After reading this article you will learn about the fertilizers containing phosphorus.
(A) Fertilizers Containing Water-Soluble Phosphorus:
1. Phosphate is water-soluble and quick acting (available).
2. Very less leaching loss in this group of fertilizers.
3. Should be applied in neutral and alkaline soils.
4. Superphosphate and, soil reaction. When superphosphate is applied to neutral or alkaline, the soluble mono-calcic phosphate combines with lime in the soil and di-calcic and tri-calcic phosphates are produced. The phosphates are then said to be reverted.
Since the reverted phosphates are chemical precipitates, they are in a fine state of division and offer a large surface for the soil solution to act. As a result, even tri-calcic phosphate is rendered soluble slowly and gradually, and made available for plants.
When the soil is acidic and the pH is 5.5 or lower, the iron and aluminium in the soil become soluble and combine with the soluble phosphates in superphosphate. Iron and aluminium phosphates that are formed, as a result, are very insoluble and do not become available for the use of plants ordinarily. The phosphates are then said to be fixed or tied up in the soil.
When the pH of the soil ranges from 5.5 to 6.5, the light acidity of the soil assists greatly in dissolving the tri-calcic phosphate present in the soil and making it available for crops. The organic matter in the soil effectively prevents applied phosphates from being tied up (fixed) in the soil, in insoluble forms and even releases phosphates that had already been fixed, is likely to influence phosphate application practice in the future.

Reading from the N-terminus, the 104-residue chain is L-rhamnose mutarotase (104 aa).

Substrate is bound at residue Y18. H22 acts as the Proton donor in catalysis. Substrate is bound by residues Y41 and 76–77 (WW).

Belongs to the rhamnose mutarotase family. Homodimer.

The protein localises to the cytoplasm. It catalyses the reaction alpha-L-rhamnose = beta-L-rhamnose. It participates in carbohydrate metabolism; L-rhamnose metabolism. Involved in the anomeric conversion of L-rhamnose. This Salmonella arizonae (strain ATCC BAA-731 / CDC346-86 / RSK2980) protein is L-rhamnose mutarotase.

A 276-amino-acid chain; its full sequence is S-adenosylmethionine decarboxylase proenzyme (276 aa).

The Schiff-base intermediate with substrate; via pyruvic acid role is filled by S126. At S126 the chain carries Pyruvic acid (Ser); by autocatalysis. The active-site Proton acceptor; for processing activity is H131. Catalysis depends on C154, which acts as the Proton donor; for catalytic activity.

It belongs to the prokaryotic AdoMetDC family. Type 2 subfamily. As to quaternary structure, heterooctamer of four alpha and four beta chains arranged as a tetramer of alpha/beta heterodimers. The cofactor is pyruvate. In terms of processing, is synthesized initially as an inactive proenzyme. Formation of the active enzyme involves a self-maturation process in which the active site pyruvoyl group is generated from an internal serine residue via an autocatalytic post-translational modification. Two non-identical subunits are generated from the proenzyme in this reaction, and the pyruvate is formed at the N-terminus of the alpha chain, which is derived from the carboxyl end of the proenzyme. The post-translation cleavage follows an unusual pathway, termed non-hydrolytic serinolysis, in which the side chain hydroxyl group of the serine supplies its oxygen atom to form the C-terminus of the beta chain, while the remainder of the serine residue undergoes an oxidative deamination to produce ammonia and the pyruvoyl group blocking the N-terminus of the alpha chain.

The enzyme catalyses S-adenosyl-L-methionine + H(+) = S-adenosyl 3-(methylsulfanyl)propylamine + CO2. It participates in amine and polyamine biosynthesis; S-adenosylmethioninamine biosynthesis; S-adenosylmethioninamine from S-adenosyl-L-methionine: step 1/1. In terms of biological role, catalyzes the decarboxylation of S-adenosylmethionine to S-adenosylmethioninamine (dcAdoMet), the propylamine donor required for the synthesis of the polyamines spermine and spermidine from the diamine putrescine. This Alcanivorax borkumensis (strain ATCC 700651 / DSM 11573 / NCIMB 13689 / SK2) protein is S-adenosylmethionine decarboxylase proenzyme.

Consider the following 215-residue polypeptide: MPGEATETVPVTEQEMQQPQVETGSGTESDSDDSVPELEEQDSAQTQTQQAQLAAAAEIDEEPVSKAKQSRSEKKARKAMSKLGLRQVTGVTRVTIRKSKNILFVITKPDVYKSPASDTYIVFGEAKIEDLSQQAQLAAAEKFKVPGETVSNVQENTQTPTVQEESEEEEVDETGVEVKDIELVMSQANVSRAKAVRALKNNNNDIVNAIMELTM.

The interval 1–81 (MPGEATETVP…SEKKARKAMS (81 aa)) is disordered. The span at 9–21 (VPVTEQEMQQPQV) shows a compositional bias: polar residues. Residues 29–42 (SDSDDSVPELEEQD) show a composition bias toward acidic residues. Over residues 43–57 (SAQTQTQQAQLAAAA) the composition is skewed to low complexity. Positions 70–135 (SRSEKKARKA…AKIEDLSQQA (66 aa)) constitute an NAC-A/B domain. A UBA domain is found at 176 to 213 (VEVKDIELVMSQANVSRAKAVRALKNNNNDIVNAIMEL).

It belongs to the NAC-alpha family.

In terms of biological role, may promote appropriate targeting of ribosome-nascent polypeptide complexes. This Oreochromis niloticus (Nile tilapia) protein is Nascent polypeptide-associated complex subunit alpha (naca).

The phosphorus in bones and rock phosphates is in the form of tri-calcium phosphate (insoluble) and therefore, does not become readily available to plants. The insoluble phosphate in rock phosphate is converted into a soluble form treating with sulphuric acid and the resulting product is called superphosphate (ordinary).
When phosphoric acid instead of sulphuric acid is used (for treating rock phosphate) in preparation of superphosphate, a high grade material containing 40-48 per cent phosphoric acid is obtained. This is called concentrated or triple superphosphate.
(B) Fertilizers Containing Citrate-Soluble Phosphorus:
(1) Insoluble in water but soluble in citric acid, so that it does not become readily available to plants.
(2) No leaching loss.
(3) These are slow acting fertilizers therefore, applied in the soil 15-30 days before sowing.
(4) These type of fertilizers should be used in natural and acidic soils
It is more effective in soils with high rainfall and that are neutral to acidic in soil reaction. It is advisable to apply it in heavy applications and about a month before sowing the crop to compensate for its slow action. It is alkaline in reaction.
It has high amount of citrate-soluble phosphate and has an excellent physical condition. Due to its phosphate in di-calcic form, it is cheaper and there are less chances for fixation. It is effective on soils of acidic, neutral and alkaline reaction.
(C) Fertilizers Containing Insoluble Phosphorus: